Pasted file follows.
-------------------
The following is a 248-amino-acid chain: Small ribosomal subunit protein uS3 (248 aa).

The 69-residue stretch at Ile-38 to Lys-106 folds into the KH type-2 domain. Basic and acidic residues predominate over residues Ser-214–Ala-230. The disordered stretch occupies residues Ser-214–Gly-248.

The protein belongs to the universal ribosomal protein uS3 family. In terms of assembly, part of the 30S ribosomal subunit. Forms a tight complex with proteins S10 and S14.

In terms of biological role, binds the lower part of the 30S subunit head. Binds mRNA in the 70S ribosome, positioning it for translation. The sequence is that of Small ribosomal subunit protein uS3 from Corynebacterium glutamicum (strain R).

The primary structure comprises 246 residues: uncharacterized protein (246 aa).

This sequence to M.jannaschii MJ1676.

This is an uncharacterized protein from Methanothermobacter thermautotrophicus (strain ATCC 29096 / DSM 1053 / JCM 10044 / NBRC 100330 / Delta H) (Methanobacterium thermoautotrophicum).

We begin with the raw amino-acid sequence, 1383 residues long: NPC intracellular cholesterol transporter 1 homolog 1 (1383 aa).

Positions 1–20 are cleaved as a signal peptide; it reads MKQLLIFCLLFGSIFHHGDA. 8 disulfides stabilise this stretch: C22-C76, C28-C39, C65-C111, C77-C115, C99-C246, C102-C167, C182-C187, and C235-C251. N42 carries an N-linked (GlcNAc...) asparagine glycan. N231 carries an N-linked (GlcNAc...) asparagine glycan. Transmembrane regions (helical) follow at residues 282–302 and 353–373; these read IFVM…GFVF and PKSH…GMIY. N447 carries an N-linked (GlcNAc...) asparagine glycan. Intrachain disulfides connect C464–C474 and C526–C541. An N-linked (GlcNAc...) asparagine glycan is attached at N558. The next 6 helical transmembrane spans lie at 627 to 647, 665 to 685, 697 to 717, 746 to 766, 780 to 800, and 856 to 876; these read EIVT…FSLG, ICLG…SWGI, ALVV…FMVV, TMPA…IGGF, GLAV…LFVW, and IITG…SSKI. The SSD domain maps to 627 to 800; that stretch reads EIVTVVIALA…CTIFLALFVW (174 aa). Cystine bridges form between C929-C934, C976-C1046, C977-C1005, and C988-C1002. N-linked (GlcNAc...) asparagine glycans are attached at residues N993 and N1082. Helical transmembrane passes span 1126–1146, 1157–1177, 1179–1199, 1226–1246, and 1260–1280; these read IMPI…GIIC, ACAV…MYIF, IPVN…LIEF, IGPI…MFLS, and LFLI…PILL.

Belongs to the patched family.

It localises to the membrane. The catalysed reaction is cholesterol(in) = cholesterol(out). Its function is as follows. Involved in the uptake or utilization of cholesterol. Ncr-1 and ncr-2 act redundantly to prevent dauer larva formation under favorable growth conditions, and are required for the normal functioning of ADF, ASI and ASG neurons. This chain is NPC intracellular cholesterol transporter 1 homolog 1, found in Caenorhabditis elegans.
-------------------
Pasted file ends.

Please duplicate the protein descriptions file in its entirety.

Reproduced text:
The following is a 248-amino-acid chain: Small ribosomal subunit protein uS3 (248 aa).

The 69-residue stretch at Ile-38 to Lys-106 folds into the KH type-2 domain. Basic and acidic residues predominate over residues Ser-214–Ala-230. The disordered stretch occupies residues Ser-214–Gly-248.

The protein belongs to the universal ribosomal protein uS3 family. In terms of assembly, part of the 30S ribosomal subunit. Forms a tight complex with proteins S10 and S14.

In terms of biological role, binds the lower part of the 30S subunit head. Binds mRNA in the 70S ribosome, positioning it for translation. The sequence is that of Small ribosomal subunit protein uS3 from Corynebacterium glutamicum (strain R).

The primary structure comprises 246 residues: uncharacterized protein (246 aa).

This sequence to M.jannaschii MJ1676.

This is an uncharacterized protein from Methanothermobacter thermautotrophicus (strain ATCC 29096 / DSM 1053 / JCM 10044 / NBRC 100330 / Delta H) (Methanobacterium thermoautotrophicum).

We begin with the raw amino-acid sequence, 1383 residues long: NPC intracellular cholesterol transporter 1 homolog 1 (1383 aa).

Positions 1–20 are cleaved as a signal peptide; it reads MKQLLIFCLLFGSIFHHGDA. 8 disulfides stabilise this stretch: C22-C76, C28-C39, C65-C111, C77-C115, C99-C246, C102-C167, C182-C187, and C235-C251. N42 carries an N-linked (GlcNAc...) asparagine glycan. N231 carries an N-linked (GlcNAc...) asparagine glycan. Transmembrane regions (helical) follow at residues 282–302 and 353–373; these read IFVM…GFVF and PKSH…GMIY. N447 carries an N-linked (GlcNAc...) asparagine glycan. Intrachain disulfides connect C464–C474 and C526–C541. An N-linked (GlcNAc...) asparagine glycan is attached at N558. The next 6 helical transmembrane spans lie at 627 to 647, 665 to 685, 697 to 717, 746 to 766, 780 to 800, and 856 to 876; these read EIVT…FSLG, ICLG…SWGI, ALVV…FMVV, TMPA…IGGF, GLAV…LFVW, and IITG…SSKI. The SSD domain maps to 627 to 800; that stretch reads EIVTVVIALA…CTIFLALFVW (174 aa). Cystine bridges form between C929-C934, C976-C1046, C977-C1005, and C988-C1002. N-linked (GlcNAc...) asparagine glycans are attached at residues N993 and N1082. Helical transmembrane passes span 1126–1146, 1157–1177, 1179–1199, 1226–1246, and 1260–1280; these read IMPI…GIIC, ACAV…MYIF, IPVN…LIEF, IGPI…MFLS, and LFLI…PILL.

Belongs to the patched family.

It localises to the membrane. The catalysed reaction is cholesterol(in) = cholesterol(out). Its function is as follows. Involved in the uptake or utilization of cholesterol. Ncr-1 and ncr-2 act redundantly to prevent dauer larva formation under favorable growth conditions, and are required for the normal functioning of ADF, ASI and ASG neurons. This chain is NPC intracellular cholesterol transporter 1 homolog 1, found in Caenorhabditis elegans.